The two amplifiers, made by Bosch, need to be looked after — their mounting bracket is rubber bushes against vibration. They too have connecting plugs which require protecting with the same anti-oxidising grease already suggested for the CDI's black box connection. On their same bracket is mounted the generating system's regulator (BTZ ignition systems come hand in hand with a 150W alternator which swops the rectifier for regulator proper — remember more generated current is now being used to charge the battery on this system). On top of the bracket is the fuse box — the same precautions apply to this one as they did to the CDI fitment. A double (outer cylinders) and single (middle cylinder) coil sit side by side under the nose of the fuel tank. They need the up front cooling and must also be anti-vibration mounted. These are very reliable Nippon Denso 'ceramic' coils. Positively no maintenance! Each coil comes integral with an external

The BTZ ignition system coils. Note the difference in The other BTZ coil. The white cylindrical component to the frame compared with the CDI equipped machines the right of the coil is a resistance
Laverda 650 Vicenza

Only BTZ equipped machines use this yellow wiring which passes through the rear mudguard

Behind the right hand side cover of a BTZ equipped machine. It's one of the amplifiers which cost so much but which are very reliable

Laverda 650 Vicenza

The battery has been removed from this BTZ equipped The previous shot again but from further away with the machine. In the bottom left hand corner is the fuse fuse box cover removed and the battery replaced box next to an amplifier (finned box) with a relay in the centre

Only BTZ equipped machines use this yellow wiring which passes through the rear mudguard

Behind the right hand side cover of a BTZ equipped machine. It's one of the amplifiers which cost so much but which are very reliable

The gap between the trigger and impulse cam should be measured at A (SFC using BTZ ignition)

With the engine at TDC (i.e. PM aligns with the mark on the crankcase on the other side of the engine) the two marks shown here should be in this position (SFC using B TZ ignition)

Trigger Impulse Coil

The BTZ ignition SFC uses a coil positioned thus

Laverda 650 Vicenza

The electronic ignition blister on the SFC primary Smiths Instruments' bulb replacement from below cover. It's a magnesium casing

Trigger Impulse Coil
Here's the BTZ-SFC's black box with a warning to fill its connector with the appropriate grease

resistance. Keep all the components clean and properly mounted. You cannot cheat and alter their specification or location without leaving yourself open to failure and then expense.

Strictly speaking it is not possible to swop CDI for BTZ — the factory list two different frames! The BTZ frame allows you to fit the nice plastic tool tray under the nose of the seat.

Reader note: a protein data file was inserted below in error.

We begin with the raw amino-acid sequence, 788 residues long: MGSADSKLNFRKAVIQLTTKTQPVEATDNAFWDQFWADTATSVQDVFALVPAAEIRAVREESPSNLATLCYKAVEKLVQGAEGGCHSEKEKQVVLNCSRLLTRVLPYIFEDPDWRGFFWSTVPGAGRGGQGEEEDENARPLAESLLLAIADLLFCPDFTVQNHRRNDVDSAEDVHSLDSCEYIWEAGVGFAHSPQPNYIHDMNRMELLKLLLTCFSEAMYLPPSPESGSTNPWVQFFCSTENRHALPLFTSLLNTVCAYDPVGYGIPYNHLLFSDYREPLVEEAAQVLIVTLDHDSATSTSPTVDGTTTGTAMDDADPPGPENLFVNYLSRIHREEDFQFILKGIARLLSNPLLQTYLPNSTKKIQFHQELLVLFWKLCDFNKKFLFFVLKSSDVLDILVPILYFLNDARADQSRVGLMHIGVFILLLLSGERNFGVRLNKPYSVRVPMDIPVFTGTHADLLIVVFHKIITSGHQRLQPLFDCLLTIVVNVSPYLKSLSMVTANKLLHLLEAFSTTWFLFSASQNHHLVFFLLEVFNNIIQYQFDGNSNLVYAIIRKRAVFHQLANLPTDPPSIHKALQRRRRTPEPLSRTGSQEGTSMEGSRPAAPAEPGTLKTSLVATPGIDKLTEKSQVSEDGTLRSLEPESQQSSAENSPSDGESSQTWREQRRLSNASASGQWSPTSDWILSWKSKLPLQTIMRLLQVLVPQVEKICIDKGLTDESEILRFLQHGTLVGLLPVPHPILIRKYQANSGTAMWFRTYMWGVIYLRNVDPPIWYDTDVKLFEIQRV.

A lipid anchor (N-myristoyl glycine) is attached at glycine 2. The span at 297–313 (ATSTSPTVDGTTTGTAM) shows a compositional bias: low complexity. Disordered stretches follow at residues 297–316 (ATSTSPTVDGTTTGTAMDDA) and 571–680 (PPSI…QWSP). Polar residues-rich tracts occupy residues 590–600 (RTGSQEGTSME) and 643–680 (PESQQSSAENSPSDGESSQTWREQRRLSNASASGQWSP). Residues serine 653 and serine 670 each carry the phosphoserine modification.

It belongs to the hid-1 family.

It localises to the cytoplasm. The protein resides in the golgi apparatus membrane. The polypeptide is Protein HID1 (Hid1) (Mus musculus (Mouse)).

NOTE: Because of the construction of the BTZ system, its connections etc., you cannot test it at home. It works or it doesn't.

* For those few SFCs with Nippon Denso's PK ignition system here is an explanation of its workings. (PK means pick-up, or trigger unit). In a nutshell, the system is virtually the same as the Triple's BTZ. It is a low tension system fed from the battery; in other words the machine will not start if the battery is discharged. Current comes direct from the battery to an amplifier which then pushes it through the triggering mechanism into a high tension coil and so to the spark plugs. The triggering mechanism sits in the same place in the crankcase as do the contact points on a more conventional Twin although the parts are not interchangeable. An impulse cam fits onto the end of the (different) crankshaft via a spline and a washer and nut. There is only one trigger which 'fires' every rotation of the crankshaft. The single coil, with two HT leads, also 'fires' every rotation with, of course, both spark plugs firing each rotation although each plug takes it in turn to actually ignite any fuel mixture.

From a maintenance point of view the system is fool proof. There is little to adjust. Fitting the impulse cam and triggering mechanism is straightforward and once accomplished should provide utmost reliability.

Remove the dynamo cover and the trigger cover. Turn the crankshaft on the dynamo side until the PM mark on the starter freewheel aligns with the mark on the crankcase. (The impulse cam can only fit one way onto its spline). The trigger has a two screw fitting. With the engine at TDC, positioned as just described, align the horizontal mark on the trigger with the horizontal mark on the end of the impulse cam. Tighten the trigger and then turn the engine just a fraction until the centre of the cam, of the impulse cam, aligns with the horizontal mark on the trigger. Now measure the gap between trigger and impulse cam. It must be between 0.1 - 0.2mm. Adjust the trigger accordingly but do not lose proper alignment.

Now read the sub-section on the Triple's BTZ ignition. Take care of the amplifier and coil in the same way. Grease the connector of the amplifier. Make sure both amplifier and coil are anti-vibration mounted.

NOTE: The Nippon Denso coil used on the SFC does not normally provide reliable starting. It makes a lot of sense to change the one ND coil for a pair of proprietary, high quality coils and then wire them in parallel. It is not possible, not sensible, to fit electronic ignition to an 'ordinary' Twin. It is not necessary, such is the quality of the original, conventional parts and if contemplating the SFC system you will need to change the crankshaft!